• Manage Chelsea Green content on other platforms as needed, such as Scribd.

Draft Chelsea Green’s consumer and specialty email newsletters under direction of Communications Director and Online Marketing Manager.

  • Draft the list of books to promote, collect links and image URLs, as needed.
  • Re-code email html as needed to convert for ChelseaGreen.com web posting.
  • Draft promotional test subject lines, and marketing copy, for each consumer and specialty email.
  • Complete simple graphic design in support of social media marketing and publicity efforts, including press releases, staff business cards, and consumer ads.
  • Assist Online Marketing Manager with maintaining a list of potential online outlets for targeted promotion campaigns along with management of the ShareSale program.

Research and draft content topics posted to the company’s blog, social media, and multimedia channels for maximum SEO, reach, branding, and effectiveness.

Monitor emerging, and existing, trends and best practices in SEO, social media and other online marketing strategies.

Work with the Online Marketing Manager to develop strategies to grow our online marketing outreach through our direct email program, website, social media, and more.

Position Details: Full-time salaried position, based in Burlington, Vermont. Spends one day a week in the White River Junction, Vermont office.

Reports to: Communications Director

Qualifications: This is a position for someone with a demonstrated interest in online publishing and marketing and an interest in our company mission. The qualified candidate will be able to work within a team environment as well as work independently, and be responsible for tracking and monitoring their goals and objectives. One to two years experience multimedia publishing helpful. Must have: strong communication, writing, and interpersonal skills; ability to work in fast-paced, deadline-driven environment; Bachelor’s degree; strong computer skills and proficiency in Word and Excel; comfort with using Google Analytics and other online tracking software; proficiency in social media, and comfortable with administrative tasks. HTML and other multimedia experience is helpful, as is being familiar with Adobe Creative Suite – PhotoShop Dreamweaver, InDesign and Acrobat.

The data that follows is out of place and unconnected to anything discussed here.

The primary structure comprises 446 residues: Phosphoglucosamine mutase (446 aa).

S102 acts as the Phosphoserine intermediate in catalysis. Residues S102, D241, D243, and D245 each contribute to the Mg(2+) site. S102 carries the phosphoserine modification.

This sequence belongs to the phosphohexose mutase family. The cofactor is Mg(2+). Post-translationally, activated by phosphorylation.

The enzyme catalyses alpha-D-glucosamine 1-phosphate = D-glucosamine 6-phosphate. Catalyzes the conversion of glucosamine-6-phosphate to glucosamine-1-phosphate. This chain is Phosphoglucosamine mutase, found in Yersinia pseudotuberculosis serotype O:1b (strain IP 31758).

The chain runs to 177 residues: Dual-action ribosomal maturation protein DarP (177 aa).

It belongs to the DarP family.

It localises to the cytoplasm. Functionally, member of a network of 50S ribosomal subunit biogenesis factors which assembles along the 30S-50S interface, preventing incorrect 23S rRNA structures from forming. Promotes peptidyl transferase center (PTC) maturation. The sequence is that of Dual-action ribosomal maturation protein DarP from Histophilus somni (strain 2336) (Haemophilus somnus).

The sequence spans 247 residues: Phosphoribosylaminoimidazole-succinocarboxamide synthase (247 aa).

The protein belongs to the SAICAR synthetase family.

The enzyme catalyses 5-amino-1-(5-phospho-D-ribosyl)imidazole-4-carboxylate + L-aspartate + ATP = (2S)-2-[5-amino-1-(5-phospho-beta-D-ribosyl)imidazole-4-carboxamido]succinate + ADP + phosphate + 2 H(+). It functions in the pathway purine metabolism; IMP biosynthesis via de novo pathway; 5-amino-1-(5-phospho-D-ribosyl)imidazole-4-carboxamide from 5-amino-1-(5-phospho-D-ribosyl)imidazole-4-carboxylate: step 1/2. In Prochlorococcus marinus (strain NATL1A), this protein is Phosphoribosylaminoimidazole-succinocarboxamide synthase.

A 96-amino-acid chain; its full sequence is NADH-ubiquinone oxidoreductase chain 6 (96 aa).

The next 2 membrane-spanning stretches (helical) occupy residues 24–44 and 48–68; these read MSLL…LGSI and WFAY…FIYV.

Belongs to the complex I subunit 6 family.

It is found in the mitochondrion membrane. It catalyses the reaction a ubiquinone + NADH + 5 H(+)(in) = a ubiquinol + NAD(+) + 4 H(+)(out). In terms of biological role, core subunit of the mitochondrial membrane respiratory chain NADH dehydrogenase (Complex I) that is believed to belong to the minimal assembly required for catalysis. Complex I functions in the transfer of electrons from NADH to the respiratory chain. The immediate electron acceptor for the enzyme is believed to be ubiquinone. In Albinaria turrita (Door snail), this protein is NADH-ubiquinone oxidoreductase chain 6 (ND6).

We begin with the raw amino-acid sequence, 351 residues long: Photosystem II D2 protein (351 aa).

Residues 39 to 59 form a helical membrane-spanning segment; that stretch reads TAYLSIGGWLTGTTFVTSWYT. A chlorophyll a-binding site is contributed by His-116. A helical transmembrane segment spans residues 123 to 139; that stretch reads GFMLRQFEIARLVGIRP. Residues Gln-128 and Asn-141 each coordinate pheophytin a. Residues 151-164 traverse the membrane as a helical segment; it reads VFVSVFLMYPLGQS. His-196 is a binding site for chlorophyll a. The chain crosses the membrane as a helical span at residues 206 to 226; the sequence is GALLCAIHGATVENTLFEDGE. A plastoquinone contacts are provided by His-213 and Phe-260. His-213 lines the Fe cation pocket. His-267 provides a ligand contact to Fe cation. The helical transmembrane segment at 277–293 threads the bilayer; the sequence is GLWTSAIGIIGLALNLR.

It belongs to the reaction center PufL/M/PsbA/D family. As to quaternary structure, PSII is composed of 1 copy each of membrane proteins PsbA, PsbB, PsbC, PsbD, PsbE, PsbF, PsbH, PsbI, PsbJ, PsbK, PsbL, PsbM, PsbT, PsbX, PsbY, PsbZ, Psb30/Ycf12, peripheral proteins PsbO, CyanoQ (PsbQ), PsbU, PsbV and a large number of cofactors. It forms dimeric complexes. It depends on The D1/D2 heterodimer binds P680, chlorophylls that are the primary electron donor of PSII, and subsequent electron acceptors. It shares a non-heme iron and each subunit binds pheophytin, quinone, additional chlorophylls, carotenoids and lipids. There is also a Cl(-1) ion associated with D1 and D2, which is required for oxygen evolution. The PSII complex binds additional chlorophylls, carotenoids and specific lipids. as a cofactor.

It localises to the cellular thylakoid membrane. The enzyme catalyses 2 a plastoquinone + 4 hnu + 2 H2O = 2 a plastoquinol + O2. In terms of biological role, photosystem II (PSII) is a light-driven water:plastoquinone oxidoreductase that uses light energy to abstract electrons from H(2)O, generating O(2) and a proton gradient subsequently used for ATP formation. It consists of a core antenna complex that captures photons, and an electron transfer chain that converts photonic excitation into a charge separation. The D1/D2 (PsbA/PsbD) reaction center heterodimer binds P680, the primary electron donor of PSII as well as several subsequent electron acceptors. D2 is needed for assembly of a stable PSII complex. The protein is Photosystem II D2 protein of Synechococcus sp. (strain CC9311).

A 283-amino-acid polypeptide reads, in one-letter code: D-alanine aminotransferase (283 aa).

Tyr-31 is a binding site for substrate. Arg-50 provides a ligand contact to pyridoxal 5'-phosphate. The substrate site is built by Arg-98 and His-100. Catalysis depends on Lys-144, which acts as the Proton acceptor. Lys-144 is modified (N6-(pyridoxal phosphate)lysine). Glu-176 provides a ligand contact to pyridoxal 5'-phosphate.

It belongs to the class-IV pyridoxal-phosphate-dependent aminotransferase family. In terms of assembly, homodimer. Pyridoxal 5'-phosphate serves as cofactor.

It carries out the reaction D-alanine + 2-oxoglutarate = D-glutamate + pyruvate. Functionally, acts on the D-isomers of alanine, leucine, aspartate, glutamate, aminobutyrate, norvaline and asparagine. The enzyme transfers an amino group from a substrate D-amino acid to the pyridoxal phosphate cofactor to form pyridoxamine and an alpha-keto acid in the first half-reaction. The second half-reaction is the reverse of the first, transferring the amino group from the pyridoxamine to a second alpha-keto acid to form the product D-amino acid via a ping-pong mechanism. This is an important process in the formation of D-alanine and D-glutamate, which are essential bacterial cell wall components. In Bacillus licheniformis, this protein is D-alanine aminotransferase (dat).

About Us: For almost 30 years, Chelsea Green has been the go-to publisher for people seeking foundational books on the politics and practice of sustainable living, including organic gardening and agriculture, renewable energy, green building, eco-cuisine, and ethical business. In 2012, we decided to practice what we publish and became employee-owned. We are a founding member of the Green Press Initiative and have been printing books on recycled paper since 1985, when our first list of books went on sale. We print our books on paper that consists of a minimum of 30 percent post-consumer waste and aim for 100 percent whenever possible. We also don’t print our books overseas, but rather use domestic printers to keep our shipping costs (and impact on the environment) at a minimum.